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If you are from the media and creating an article on implementing 20 mph or on 20's Plenty For Us, then we hope that this page will give you some of the information that will help.

First a few useful facts :-

History: The 30 mph default urban speed limit dates to 1934 when there were fewer than 2 million motor vehicles. There are over 33m today. 20’s Plenty for Us, the national campaign for a 20 mph default speed limit where people live, was founded in autumn 2007 by Rod King. See

As of October 2011, over 7 million people live in UK authorities who have implemented, or are committed to adopt, a 20 mph default limit in residential areas. These include Portsmouth, Oxford, Bristol, Newcastle, Warrington, Sheffield, York, Middlesbrough, Edinburgh, Liverpool, the county of Lancashire, Hackney and Islington. The concept of making 20mph the default limit for a whole community is termed “Total 20”. 20’s Plenty for Us support over 90 local campaign groups pressing for change in their city, town or village’s road speed.  

Limits not Zones: Zones refer to streets where traffic calming (humps etc) reduce speed.  Limits are without traffic calming. Nothing prevents drivers exceeding 20 mph limits other than responsibility, other limit-conforming drivers and enforcement.  20 mph limits are community led and establishment endorsed.  Strong community support and a focus on community policing help 20 mph limits to be enforced with a "light touch".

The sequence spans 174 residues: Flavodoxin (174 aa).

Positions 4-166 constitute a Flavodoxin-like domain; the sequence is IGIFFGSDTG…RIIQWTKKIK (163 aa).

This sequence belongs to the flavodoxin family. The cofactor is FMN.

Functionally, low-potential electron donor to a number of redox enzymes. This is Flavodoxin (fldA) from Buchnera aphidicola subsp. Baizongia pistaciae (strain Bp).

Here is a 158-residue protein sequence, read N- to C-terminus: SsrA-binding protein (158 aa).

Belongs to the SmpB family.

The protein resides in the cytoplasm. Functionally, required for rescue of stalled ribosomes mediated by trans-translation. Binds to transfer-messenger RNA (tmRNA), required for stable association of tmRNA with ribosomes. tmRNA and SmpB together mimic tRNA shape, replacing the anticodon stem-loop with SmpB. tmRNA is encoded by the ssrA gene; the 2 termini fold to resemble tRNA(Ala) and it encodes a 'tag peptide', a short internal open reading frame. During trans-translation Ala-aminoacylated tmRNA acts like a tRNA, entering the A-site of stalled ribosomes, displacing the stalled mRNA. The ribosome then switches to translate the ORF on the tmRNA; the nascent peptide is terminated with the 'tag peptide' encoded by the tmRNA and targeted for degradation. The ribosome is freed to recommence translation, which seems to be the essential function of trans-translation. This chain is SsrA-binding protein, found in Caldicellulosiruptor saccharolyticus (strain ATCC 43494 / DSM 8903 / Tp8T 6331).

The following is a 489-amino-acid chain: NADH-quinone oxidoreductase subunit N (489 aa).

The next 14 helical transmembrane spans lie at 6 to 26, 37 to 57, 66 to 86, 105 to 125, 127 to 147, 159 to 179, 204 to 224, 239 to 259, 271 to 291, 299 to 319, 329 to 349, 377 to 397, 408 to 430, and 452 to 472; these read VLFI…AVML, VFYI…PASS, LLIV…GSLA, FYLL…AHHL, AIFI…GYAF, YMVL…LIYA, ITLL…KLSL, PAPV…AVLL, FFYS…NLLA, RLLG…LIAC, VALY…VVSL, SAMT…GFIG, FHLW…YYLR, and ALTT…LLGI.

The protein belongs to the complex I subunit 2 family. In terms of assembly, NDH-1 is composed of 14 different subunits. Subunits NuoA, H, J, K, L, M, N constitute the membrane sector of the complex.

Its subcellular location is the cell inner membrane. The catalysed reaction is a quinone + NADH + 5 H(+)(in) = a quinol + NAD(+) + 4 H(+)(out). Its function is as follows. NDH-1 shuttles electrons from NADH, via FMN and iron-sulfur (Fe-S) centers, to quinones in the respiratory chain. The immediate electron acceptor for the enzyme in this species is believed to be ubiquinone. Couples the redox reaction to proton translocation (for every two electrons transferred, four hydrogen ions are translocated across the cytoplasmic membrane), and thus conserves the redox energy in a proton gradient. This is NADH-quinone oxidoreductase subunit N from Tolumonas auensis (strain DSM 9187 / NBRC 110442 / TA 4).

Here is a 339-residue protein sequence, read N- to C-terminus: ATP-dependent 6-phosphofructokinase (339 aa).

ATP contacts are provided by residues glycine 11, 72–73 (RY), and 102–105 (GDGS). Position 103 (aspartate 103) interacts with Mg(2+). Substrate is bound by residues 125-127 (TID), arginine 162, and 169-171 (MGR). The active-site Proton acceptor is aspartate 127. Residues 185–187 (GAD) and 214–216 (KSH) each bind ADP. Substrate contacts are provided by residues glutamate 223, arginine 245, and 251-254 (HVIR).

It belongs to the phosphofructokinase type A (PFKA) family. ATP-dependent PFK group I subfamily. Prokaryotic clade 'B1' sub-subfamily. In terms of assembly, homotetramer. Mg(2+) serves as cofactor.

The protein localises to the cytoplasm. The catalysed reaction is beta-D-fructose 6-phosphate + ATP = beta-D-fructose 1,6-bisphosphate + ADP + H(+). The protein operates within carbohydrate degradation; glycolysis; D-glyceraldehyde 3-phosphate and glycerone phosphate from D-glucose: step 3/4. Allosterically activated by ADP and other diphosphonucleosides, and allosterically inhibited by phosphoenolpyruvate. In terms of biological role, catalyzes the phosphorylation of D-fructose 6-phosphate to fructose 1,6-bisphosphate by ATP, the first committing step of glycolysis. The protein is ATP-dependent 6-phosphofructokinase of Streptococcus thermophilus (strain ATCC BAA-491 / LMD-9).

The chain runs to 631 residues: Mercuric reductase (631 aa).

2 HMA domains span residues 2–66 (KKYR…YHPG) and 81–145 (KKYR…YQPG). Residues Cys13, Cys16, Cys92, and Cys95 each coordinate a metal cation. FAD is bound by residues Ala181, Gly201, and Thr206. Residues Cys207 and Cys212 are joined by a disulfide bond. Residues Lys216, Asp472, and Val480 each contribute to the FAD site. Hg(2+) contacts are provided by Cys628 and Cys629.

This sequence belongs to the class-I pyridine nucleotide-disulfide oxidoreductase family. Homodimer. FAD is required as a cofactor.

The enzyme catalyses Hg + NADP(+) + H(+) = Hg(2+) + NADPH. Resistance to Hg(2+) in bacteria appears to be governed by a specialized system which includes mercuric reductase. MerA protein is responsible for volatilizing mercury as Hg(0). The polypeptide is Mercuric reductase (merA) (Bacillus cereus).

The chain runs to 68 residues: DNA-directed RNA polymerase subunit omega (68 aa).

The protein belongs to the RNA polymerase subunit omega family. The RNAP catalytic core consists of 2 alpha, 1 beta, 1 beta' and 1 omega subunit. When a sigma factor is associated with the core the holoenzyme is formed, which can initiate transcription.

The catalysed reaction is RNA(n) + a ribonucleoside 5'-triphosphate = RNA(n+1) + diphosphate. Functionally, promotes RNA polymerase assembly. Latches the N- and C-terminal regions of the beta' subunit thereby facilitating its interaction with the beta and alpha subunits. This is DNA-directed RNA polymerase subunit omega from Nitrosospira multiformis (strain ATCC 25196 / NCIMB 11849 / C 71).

Because "zones" are “self-enforcing”, the police generally leave these streets un-enforced.  20 mph “limits” without traffic calming are just as enforceable as 30 mph limits. Hence by wrongly calling 20 mph initiatives without calming "20 mph zones", one may inadvertently get a police response that 20mph limits are not generally enforced. Wherever communities have adopted a Total 20 policy then this has also resulted in the local police assisting with “light touch” enforcement.

“Limits” cost about a fiftieth of “zones”. That means that for the same cost of a zone comprising a single street then you can implement 20 mph limits over 50 streets in a complete community.  Isolated “zones” are effective in reducing speeds within the zone but endorse travelling faster outside the zone. Because they are implemented on a wider area for the same cost, “limits” can be far more effective at reducing overall community speeds and hence casualties.

Benefits of 20 mph Limits: Better safety (22% fewer casualties in Portsmouth by year 2), financial savings, cuts danger by 95% to walkers and cyclists, quieter, better air quality, increases walking and cycling, better health, less congestion, raises property values and a higher footfall increases shop takings.

Popularity:  A British Social Attitudes Survey conducted annually over the last 10 yeas consistently found 75% support 20 mph limits in residential areas, including 72% of drivers (2010 British Social Attitudes Survey – Attitudes to transport  ).

Busting the Myths. With 20 mph limits there are no speed bumps, pollution and congestion are reduced, it can be enforced and journey times are not significantly different. 

And here are some pictures of typical 20 mph speed limited streets in Portsmouth :-

Click on images to enlarge

And here is a picture of a 20 mph speed limit on the main A61 in Thirsk


You may use the pictures, but please attribute them to 20's Plenty For Us.


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